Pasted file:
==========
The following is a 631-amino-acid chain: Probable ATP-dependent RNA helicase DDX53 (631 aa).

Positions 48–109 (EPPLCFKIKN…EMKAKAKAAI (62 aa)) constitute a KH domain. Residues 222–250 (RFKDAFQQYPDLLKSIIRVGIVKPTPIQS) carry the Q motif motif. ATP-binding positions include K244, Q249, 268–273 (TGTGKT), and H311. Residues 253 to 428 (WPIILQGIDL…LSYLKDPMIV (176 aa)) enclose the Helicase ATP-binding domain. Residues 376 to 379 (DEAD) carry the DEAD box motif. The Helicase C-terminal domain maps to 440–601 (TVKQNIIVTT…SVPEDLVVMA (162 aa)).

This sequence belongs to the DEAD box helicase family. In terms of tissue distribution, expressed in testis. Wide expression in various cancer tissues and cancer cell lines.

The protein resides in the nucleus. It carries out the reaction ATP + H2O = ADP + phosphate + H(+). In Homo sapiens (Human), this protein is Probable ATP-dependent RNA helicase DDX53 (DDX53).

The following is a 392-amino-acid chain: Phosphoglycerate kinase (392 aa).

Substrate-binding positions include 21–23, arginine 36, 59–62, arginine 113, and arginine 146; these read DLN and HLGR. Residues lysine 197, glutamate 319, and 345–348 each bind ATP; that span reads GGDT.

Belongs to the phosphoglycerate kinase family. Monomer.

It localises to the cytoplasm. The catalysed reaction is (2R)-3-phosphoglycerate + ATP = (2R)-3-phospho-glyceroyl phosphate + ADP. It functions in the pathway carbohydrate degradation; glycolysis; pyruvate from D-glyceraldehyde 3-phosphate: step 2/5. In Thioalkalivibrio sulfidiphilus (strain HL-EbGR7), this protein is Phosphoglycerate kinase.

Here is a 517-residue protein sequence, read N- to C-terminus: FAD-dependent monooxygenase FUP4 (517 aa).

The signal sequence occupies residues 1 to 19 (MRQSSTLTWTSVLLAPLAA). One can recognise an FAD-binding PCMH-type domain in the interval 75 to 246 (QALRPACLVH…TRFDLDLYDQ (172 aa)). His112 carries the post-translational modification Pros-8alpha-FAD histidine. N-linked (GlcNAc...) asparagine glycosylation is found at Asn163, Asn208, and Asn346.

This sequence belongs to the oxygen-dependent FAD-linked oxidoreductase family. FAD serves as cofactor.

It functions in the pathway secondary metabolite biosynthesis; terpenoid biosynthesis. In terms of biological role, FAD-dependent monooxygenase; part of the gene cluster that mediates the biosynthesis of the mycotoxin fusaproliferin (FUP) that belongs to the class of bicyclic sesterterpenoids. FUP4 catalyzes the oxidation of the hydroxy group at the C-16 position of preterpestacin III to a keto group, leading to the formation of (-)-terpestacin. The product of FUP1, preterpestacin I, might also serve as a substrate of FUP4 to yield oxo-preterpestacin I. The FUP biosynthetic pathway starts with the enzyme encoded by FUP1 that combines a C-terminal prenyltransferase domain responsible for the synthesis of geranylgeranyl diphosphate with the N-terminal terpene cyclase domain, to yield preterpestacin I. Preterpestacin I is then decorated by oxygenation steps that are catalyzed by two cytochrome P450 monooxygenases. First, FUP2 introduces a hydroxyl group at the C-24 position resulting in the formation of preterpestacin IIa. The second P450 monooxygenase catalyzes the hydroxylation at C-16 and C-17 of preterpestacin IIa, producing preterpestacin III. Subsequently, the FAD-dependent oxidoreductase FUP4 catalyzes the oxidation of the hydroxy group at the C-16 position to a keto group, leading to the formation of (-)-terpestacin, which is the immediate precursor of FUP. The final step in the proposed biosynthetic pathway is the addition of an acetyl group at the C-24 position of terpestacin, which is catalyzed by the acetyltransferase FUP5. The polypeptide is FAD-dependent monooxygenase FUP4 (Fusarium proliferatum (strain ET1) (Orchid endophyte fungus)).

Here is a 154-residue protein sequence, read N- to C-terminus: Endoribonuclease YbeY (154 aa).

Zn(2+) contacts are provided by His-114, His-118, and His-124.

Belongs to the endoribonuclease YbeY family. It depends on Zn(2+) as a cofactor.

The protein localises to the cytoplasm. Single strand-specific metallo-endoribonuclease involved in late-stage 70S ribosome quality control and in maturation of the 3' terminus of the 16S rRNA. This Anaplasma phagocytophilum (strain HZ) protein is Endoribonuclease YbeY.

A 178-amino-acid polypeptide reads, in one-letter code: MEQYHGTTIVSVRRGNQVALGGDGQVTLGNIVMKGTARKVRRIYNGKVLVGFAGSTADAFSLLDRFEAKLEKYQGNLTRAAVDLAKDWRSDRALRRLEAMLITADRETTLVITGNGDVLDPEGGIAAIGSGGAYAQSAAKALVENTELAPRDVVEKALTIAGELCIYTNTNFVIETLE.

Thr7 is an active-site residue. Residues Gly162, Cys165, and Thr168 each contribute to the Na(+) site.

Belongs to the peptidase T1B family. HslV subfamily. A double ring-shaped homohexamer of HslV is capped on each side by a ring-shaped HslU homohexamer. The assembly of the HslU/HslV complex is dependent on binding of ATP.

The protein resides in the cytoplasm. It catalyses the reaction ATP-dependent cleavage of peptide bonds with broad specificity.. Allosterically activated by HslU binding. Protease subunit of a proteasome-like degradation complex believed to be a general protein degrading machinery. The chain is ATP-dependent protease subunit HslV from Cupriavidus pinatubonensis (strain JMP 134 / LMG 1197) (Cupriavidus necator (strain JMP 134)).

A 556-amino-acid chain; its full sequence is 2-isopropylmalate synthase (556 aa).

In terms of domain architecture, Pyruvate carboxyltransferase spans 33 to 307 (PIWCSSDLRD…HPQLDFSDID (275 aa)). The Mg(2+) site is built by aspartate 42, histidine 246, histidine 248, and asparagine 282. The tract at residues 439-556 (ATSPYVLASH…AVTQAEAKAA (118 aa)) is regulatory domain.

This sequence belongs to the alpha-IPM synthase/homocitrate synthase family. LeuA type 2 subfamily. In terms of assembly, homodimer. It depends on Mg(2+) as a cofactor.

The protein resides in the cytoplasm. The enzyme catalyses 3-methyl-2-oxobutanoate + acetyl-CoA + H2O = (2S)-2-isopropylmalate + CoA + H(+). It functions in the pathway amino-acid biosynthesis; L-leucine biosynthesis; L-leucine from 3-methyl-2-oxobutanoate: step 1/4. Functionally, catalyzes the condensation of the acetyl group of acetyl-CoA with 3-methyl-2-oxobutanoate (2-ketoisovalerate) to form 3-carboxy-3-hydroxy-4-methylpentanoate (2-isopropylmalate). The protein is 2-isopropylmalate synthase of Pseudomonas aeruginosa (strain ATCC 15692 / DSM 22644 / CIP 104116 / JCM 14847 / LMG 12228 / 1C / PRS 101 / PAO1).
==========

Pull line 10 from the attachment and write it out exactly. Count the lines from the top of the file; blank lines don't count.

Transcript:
The signal sequence occupies residues 1 to 19 (MRQSSTLTWTSVLLAPLAA). One can recognise an FAD-binding PCMH-type domain in the interval 75 to 246 (QALRPACLVH…TRFDLDLYDQ (172 aa)). His112 carries the post-translational modification Pros-8alpha-FAD histidine. N-linked (GlcNAc...) asparagine glycosylation is found at Asn163, Asn208, and Asn346.